• Model: This holds the Person class. It contains all the properties of the person and getters/setters method. That's it... no business logic in it. It's POJO. You use this to pass around between tiers.
  • Controller: This is your "air traffic controller". It handles the user request, it knows what services to call to get the job done yet there are minimal computations in here. Think of controller as your boss. The boss always asks the employees to do this and that and finally, the boss takes the result and represent it to the user through the UI.
  • Service: This is where you have your PersonService. It handles all the services related to the person, for example creating new patient, finding person by last name, etc. Your service is the only one that can communicate against the database. It will map all the retrieved person information from the database into the Person model and returns it to the controller. If your project scope is big, perhaps you want to introduce a DAO tier to handle all database related communication, but for now, a DAO tier is not needed unless you can justify a need for it.

By looking at this... the first 3 tiers is your MVC, which is very commonly used in the web application development. The Service tier is introduced here to promote code reusability between the Controllers. For example, you have many multiple controllers that may want to utilize PersonService to perform CRUD operation on a person.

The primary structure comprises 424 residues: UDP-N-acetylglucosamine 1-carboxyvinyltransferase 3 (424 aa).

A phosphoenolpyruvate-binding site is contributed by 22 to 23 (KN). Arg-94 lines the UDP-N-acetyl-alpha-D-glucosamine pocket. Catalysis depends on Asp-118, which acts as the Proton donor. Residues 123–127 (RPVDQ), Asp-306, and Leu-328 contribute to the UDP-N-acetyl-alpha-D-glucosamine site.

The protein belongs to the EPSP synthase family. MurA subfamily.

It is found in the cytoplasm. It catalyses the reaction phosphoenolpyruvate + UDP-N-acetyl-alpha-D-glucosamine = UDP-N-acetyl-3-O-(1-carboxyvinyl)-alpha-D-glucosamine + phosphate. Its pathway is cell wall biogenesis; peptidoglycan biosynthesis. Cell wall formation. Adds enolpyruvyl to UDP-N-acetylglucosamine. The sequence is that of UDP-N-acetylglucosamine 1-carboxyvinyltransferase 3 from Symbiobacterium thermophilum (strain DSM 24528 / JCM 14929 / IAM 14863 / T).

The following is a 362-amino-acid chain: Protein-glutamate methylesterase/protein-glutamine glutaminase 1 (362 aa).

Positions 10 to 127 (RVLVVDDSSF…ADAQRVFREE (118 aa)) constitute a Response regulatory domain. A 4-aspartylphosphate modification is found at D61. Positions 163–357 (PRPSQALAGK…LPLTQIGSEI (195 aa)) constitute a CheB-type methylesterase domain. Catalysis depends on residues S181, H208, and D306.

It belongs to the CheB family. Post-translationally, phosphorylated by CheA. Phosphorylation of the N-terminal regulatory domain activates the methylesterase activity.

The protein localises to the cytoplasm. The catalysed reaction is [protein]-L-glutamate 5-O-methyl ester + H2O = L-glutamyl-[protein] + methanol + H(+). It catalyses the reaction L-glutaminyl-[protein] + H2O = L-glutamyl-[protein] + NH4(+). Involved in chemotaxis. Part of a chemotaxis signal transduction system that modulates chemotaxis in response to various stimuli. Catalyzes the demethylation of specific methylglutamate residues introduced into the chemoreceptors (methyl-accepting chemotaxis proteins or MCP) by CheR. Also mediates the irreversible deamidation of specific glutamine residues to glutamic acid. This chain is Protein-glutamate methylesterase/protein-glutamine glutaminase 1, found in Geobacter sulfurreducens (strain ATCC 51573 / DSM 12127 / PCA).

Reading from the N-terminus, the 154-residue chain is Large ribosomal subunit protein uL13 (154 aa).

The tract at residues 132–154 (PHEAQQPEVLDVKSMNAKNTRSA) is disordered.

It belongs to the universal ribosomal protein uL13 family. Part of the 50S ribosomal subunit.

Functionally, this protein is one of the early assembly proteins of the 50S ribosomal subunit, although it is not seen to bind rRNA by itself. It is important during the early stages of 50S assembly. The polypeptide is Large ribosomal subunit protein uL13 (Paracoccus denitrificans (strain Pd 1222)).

From here, unit testing becomes very simple. Since Service is an independent tier and it doesn't rely on any other tiers, you can easily write testcases to test your entire Service class. Once you have tested all your service APIs, then testing the Controller is going to be straightforward because now, you can safely mock the Service class in the controller to perform your "happy-path" and "not-so-happy-path" testings. Model doesn't really require any testing, because it's just a POJO. This way, you can easily achieve 95% test coverage.

There... all happy and done. :)

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If I may add my USD 0.02 here, probably slightly off the very question, but related to the feeling of doing things the wrong way.

It is my strong belief that every technology serves its purpose, and as much as there's no unified field theory in physics, there's no miracle technology that could cover all sorts of architectural or other problems in software development.

It is also my strong belief that the metaphorical meaning of object as an abstract incarnation of a real world entity throughout the application is often, though not always, quite misleading.

Every tier in multitier development has its purpose, and therefore can benefit from using specific structuring or optimization techniques. Mixing them together only appears to create consistent architecture, where in fact it often does not.